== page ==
Bryn Oer Tramway
|Dates of operation||1815–1865|
|Track gauge||3 ft 6 in (1,067 mm)|
|Length||8 mi (13 km)|
The Brecknock and Abergavenny Canal was built under an Act of Parliament of 1793. The Act allowed the canal company to build feeder railways up to 8 miles (13 km) in length to transport freight to the canal for transshipment. The Bryn Oer Tramway was built under this act in 1814, opening in 1815. It was a horse-worked plateway that served the Bryn Oer collieries and the limestone quarries at Trefil, dropping 330 m or 1,080 ft along its route to the canal at Talybont-on-Usk. An extension was built to serve the Rhymney ironworks in the Rhymney Valley.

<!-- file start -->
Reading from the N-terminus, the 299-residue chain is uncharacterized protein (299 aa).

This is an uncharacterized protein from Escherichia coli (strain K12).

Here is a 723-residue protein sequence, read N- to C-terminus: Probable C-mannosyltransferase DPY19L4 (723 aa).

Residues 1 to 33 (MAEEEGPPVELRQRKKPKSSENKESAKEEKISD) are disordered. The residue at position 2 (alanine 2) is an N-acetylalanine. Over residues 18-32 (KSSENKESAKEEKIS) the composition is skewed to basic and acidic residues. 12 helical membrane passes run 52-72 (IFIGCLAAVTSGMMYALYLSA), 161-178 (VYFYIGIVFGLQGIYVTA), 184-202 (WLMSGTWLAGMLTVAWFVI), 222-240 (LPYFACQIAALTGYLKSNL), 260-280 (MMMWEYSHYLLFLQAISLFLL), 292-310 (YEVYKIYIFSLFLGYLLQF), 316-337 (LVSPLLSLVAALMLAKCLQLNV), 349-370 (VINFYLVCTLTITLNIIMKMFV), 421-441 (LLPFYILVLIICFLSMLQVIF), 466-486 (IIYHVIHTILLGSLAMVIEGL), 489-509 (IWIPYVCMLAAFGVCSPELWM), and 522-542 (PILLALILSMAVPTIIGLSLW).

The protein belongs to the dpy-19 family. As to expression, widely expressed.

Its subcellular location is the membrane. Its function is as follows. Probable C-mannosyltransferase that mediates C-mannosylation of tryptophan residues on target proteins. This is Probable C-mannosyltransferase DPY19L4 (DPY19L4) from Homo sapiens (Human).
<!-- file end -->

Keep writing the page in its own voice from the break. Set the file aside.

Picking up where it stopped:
By the 1830s the growth of local railways had begun to complete with the tramway, especially with the introduction of steam locomotives that were too heavy to work on the fragile plateway. By 1860 most of the tramway's traffic was being sent by railways and it closed in 1865.
The tramway today
In 2006 much of the route of the tramway is in use as a public bridleway for walkers, horseriders and mountain-bikers, and stone sleepers remain in place in several places.
A Brinore Tramroad Conservation Forum has been established to protect and conserve the remains of this important piece of Wales' industrial archaeology. The Forum comprises the Brecon Beacons National Park Authority, the Forestry Commission, Tredegar Town Council, Talybont and Llangynidr community councils together with Llangynidr Historical Society and individuals.
- "Narrow Gauge Railway Museum article on the Bryn Oer Tramway".
- "Brinore Tramroad Conservation Forum article on the origins of the tramway".
- Brinore Tramroad Conservation Forum's site
- images of Brinore Tramroad and surrounding area on Geograph website
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